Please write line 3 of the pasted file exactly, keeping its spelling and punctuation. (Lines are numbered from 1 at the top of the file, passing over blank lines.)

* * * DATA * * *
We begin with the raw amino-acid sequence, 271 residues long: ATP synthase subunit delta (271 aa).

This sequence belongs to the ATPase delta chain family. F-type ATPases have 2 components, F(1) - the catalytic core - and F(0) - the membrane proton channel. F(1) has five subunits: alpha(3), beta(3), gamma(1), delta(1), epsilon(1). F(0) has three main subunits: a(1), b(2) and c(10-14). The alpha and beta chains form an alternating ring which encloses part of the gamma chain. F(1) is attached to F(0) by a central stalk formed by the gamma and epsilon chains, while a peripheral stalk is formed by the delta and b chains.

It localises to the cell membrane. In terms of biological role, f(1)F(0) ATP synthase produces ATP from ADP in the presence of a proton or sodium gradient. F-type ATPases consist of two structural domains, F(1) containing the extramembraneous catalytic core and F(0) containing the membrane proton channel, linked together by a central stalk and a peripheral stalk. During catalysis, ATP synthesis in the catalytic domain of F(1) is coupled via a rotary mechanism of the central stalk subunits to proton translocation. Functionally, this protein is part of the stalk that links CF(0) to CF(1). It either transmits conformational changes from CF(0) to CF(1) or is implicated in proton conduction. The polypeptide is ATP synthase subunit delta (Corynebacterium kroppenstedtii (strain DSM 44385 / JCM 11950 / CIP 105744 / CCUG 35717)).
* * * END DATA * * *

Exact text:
It localises to the cell membrane. In terms of biological role, f(1)F(0) ATP synthase produces ATP from ADP in the presence of a proton or sodium gradient. F-type ATPases consist of two structural domains, F(1) containing the extramembraneous catalytic core and F(0) containing the membrane proton channel, linked together by a central stalk and a peripheral stalk. During catalysis, ATP synthesis in the catalytic domain of F(1) is coupled via a rotary mechanism of the central stalk subunits to proton translocation. Functionally, this protein is part of the stalk that links CF(0) to CF(1). It either transmits conformational changes from CF(0) to CF(1) or is implicated in proton conduction. The polypeptide is ATP synthase subunit delta (Corynebacterium kroppenstedtii (strain DSM 44385 / JCM 11950 / CIP 105744 / CCUG 35717)).